My Mother taught me everything I know about photography

The only time in my living memory that I know my mother snapped a photo was in 1979. It was with an Instamatic camera on the shore of our summer home in Nova Scotia with my not-yet two-year-old son, Damian. Yet my Mother taught me everything I know about photography.

Grace Berst d’Entremont was an accomplished artist. Graduate of Philadelphia’s prestigious and historic Pennsylvania Academy of the Fine Arts – on scholarship – this daughter of Presbyterian medical missionaries only stopped painting a few days before she passed away in 1997. During her lengthy career her works – paintings, murals and interior design – graced private collections, commercial buildings and award winning architectural interiors worldwide.

So how did she teach me everything I know about photography? She taught me to squint.

Philadelphia Museum of Art, 1965 – I’m 15 years old – and we’re at my first retrospective of impressionist art. I’m 15 years old…it’s Saturday night…why am I at an art museum? I’m looking at a Cezanne landscape. It’s nice.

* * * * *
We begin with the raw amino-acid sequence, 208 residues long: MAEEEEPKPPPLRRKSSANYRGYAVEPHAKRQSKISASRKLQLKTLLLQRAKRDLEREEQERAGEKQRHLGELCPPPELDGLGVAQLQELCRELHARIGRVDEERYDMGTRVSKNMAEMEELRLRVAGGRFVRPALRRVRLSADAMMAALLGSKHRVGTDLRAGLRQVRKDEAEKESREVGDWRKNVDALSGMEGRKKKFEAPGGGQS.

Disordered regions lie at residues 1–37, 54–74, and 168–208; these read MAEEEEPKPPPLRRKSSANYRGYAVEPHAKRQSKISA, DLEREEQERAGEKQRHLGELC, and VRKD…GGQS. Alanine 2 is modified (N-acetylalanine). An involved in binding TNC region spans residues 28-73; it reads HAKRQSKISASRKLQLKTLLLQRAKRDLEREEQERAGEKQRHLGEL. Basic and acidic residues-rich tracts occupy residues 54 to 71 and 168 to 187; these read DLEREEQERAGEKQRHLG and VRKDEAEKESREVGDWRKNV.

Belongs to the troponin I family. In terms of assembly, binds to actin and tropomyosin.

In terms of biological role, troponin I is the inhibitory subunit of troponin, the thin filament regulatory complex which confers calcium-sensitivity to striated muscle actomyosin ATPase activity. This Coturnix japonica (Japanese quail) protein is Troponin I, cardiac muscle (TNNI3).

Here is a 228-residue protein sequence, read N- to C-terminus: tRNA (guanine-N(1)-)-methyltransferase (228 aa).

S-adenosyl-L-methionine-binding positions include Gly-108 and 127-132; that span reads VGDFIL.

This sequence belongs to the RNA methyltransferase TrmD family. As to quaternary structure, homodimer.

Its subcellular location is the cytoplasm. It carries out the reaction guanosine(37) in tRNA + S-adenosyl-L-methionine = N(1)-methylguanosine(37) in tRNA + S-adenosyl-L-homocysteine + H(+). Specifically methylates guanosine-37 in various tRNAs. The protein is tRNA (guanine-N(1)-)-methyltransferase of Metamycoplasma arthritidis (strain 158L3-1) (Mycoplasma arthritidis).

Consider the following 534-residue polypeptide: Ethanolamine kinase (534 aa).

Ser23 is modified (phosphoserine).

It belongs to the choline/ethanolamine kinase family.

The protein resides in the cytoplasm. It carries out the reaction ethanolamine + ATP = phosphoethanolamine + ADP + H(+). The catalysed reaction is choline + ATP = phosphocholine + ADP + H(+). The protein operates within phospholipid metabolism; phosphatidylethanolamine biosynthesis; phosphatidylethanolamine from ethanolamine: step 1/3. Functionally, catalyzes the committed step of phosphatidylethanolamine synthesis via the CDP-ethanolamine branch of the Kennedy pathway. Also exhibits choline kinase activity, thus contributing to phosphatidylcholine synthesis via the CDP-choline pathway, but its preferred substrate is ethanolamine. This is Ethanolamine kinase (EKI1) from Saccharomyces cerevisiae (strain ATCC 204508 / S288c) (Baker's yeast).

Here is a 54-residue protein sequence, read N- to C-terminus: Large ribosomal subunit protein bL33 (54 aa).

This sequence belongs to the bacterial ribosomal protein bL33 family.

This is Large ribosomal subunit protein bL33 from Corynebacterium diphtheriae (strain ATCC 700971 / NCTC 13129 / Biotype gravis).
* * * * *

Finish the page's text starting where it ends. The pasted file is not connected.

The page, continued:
I’m not complaining – I had learned… Then my mother pulls me back ten feet from the painting. She tells me to squint.

I squint.

The image explodes. The painting’s on fire – the colors shimmer. I’m in the twilight.

I’m in love – with my mother and art.

I get it. It’s not the medium that’s the magic; it’s the eye.

I own several quality cameras. None cost more than US$600. I don’t use filters. I don’t use photo shop.

I use my eyes.

Grace Berst d'Entremont (1912-1997) photo c. 1930
Grace Berst d’Entremont (1912-1997) photo c. 1930

You can read more articles by Marc d’Entremont at:

Hellenic News of America

Travel Pen and Palate Argentina

Original World Insights




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